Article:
Common Fractions with Decimal and Percent Equivalents
How to convert fractions to decimals.
Fractions and decimals are two common ways to write out partial numbers. Here's who to turn one into the other.
How to tackle fractions
Fractions are a common way of writing out partial numbers. A fraction usually means a number of equal parts like "one half" and "two thirds." This is written as one whole number over another whole number. "Two thirds" would be written out as 1/3.
To use fractions, we need to figure out what number goes on top, and what goes on bottom. The number on top is called the numerator; this is the number of parts we have (Two thirds). The number on bottom is called the denominator; this is how many of those parts make one whole (Two thirds).
Because a fraction means a "part" of something, we call fractions "proper" if the number on top is smaller than the number on bottom (this means that it is less than 1). If the number on top is larger we call it an improper fraction.
Improper fractions can also be written out as a mix of a whole number and a fractions. These are called mixed numbers.
Sometimes fractions can be written differently but have the same value. 1/3 is the same as 2/6. These are called equivalent fractions. The way to get equivalent fractions is the multiply or divide the top and bottom numbers by the same number. In general you want to divide down to the smallest numbers you can; this is called simplifying fractions.
How to handle decimals
A decimal is another way of showing a partial number. It's called a "decimal" because it's done in groups of ten ("dec-" in Latin), like normal numbers. With a decimal, though, the numbers go after the 1s place instead of before. The number of places we go beyond 1 are called decimal places. To keep things simple, we mark off the start of these decimal numbers with a decimal point or period. An example would be 1.1 or 5.6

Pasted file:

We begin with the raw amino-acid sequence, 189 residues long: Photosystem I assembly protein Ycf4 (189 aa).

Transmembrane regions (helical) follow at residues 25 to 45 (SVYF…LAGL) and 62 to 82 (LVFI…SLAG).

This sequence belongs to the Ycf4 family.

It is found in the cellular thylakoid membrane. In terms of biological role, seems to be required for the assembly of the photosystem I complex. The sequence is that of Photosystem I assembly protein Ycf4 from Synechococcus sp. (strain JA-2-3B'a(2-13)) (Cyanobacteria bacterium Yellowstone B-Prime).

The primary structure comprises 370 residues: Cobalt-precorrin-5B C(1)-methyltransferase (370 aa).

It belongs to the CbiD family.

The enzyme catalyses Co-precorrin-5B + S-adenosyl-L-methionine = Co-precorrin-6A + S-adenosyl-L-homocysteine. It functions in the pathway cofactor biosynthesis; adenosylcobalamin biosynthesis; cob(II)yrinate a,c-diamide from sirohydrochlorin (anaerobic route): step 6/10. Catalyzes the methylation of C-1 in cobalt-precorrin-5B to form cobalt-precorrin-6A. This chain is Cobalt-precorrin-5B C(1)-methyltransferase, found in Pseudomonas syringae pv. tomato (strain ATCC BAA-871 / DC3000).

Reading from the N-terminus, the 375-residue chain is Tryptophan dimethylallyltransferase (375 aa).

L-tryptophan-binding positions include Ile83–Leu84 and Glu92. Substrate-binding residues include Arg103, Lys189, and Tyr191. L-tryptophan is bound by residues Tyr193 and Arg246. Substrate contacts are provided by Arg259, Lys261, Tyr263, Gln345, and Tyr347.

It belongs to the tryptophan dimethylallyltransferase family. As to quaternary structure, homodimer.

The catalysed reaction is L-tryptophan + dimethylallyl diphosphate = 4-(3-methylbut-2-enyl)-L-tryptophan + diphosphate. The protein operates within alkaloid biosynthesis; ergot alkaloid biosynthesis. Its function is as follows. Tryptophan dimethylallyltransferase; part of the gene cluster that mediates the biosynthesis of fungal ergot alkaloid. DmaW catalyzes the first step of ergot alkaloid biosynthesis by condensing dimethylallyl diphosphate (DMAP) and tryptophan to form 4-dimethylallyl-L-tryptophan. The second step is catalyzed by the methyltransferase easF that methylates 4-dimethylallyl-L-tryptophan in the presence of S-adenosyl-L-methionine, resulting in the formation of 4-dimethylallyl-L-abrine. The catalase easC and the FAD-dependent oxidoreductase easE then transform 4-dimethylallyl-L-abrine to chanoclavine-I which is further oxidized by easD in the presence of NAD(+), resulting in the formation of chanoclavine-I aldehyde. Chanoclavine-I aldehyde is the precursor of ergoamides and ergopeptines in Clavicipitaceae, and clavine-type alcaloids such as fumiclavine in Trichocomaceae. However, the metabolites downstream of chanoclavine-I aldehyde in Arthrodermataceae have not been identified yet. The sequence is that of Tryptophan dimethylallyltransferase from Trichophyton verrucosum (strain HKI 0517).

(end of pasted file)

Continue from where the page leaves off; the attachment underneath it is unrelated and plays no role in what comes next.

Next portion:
The best way to calculate decimals is using long division. That's a bit of an involved process, so we won't go over that step by step here. The important thing to know is that, most of the time, you only want to write out to the second decimal place (or the "hundredths" place).
Converting fractions into decimal numbers
Converting fractions to decimals is simple once you know your division. To turn a fraction into a decimal, divide the numerator by the denominator. So if you have 3/4, divide 3 by 4.
The result won't always have a simple answer. In some cases, there is no easy way to divide. 1/3, for example, comes out to .33 (with more 3s going on forever). These are called repeating decimals. You show that a decimal repeats by drawing a line over the last two numbers.
Convert decimals to fractions
To convert a decimal into a fraction, you just have to do the same process in reverse. Create a fraction with the decimal as the numerator and "1" as the denominator. Then multiply them both by ten as many times as you need to get whole numbers on top and bottom. This will give you a fraction.
For example, .63/1 will become 63/100 after we multiply the top and bottom by 100.
.05/1 will become 5/100. In this case, we can simplify the fraction down to 1/20. So, .05 = 1/20
Some common decimals and fractions